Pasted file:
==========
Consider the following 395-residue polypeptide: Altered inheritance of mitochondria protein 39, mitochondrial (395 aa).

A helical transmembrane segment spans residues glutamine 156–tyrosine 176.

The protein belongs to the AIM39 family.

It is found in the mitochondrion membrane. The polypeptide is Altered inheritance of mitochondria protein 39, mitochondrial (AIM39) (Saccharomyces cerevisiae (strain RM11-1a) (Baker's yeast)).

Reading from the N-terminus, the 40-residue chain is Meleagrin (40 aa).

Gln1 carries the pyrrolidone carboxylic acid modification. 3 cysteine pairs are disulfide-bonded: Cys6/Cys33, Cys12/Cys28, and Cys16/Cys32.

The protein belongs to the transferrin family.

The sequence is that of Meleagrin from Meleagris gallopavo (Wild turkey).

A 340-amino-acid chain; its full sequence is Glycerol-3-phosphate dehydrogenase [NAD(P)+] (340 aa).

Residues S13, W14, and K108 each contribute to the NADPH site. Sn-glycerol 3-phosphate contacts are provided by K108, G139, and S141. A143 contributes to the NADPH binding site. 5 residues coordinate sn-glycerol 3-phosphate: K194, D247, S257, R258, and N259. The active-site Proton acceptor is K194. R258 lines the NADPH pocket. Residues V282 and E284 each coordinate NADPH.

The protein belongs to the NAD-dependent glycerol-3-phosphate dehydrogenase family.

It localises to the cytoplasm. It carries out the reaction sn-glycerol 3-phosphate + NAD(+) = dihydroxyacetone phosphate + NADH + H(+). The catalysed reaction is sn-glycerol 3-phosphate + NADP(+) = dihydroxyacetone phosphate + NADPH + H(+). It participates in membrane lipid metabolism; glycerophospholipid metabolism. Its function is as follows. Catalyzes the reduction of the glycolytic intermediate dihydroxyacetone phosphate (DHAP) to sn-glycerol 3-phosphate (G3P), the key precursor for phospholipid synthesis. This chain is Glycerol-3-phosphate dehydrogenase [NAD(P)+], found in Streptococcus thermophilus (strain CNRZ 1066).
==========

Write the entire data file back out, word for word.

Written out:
Consider the following 395-residue polypeptide: Altered inheritance of mitochondria protein 39, mitochondrial (395 aa).

A helical transmembrane segment spans residues glutamine 156–tyrosine 176.

The protein belongs to the AIM39 family.

It is found in the mitochondrion membrane. The polypeptide is Altered inheritance of mitochondria protein 39, mitochondrial (AIM39) (Saccharomyces cerevisiae (strain RM11-1a) (Baker's yeast)).

Reading from the N-terminus, the 40-residue chain is Meleagrin (40 aa).

Gln1 carries the pyrrolidone carboxylic acid modification. 3 cysteine pairs are disulfide-bonded: Cys6/Cys33, Cys12/Cys28, and Cys16/Cys32.

The protein belongs to the transferrin family.

The sequence is that of Meleagrin from Meleagris gallopavo (Wild turkey).

A 340-amino-acid chain; its full sequence is Glycerol-3-phosphate dehydrogenase [NAD(P)+] (340 aa).

Residues S13, W14, and K108 each contribute to the NADPH site. Sn-glycerol 3-phosphate contacts are provided by K108, G139, and S141. A143 contributes to the NADPH binding site. 5 residues coordinate sn-glycerol 3-phosphate: K194, D247, S257, R258, and N259. The active-site Proton acceptor is K194. R258 lines the NADPH pocket. Residues V282 and E284 each coordinate NADPH.

The protein belongs to the NAD-dependent glycerol-3-phosphate dehydrogenase family.

It localises to the cytoplasm. It carries out the reaction sn-glycerol 3-phosphate + NAD(+) = dihydroxyacetone phosphate + NADH + H(+). The catalysed reaction is sn-glycerol 3-phosphate + NADP(+) = dihydroxyacetone phosphate + NADPH + H(+). It participates in membrane lipid metabolism; glycerophospholipid metabolism. Its function is as follows. Catalyzes the reduction of the glycolytic intermediate dihydroxyacetone phosphate (DHAP) to sn-glycerol 3-phosphate (G3P), the key precursor for phospholipid synthesis. This chain is Glycerol-3-phosphate dehydrogenase [NAD(P)+], found in Streptococcus thermophilus (strain CNRZ 1066).